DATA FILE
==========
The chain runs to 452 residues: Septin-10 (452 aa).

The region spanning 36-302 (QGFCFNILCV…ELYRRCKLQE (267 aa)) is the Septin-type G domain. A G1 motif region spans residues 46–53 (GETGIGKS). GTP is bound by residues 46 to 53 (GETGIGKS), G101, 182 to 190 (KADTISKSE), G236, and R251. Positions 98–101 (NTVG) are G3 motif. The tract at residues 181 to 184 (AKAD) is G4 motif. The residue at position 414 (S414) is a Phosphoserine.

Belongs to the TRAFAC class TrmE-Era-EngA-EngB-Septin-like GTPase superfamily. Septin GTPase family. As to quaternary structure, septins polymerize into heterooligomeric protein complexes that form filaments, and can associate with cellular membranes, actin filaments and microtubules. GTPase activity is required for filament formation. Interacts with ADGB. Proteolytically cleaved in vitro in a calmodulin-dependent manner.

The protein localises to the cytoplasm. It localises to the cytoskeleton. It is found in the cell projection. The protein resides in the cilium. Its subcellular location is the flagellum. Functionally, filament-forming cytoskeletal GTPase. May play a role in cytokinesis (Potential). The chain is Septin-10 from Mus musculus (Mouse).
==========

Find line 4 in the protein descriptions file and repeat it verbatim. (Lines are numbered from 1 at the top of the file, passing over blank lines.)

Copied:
The protein localises to the cytoplasm. It localises to the cytoskeleton. It is found in the cell projection. The protein resides in the cilium. Its subcellular location is the flagellum. Functionally, filament-forming cytoskeletal GTPase. May play a role in cytokinesis (Potential). The chain is Septin-10 from Mus musculus (Mouse).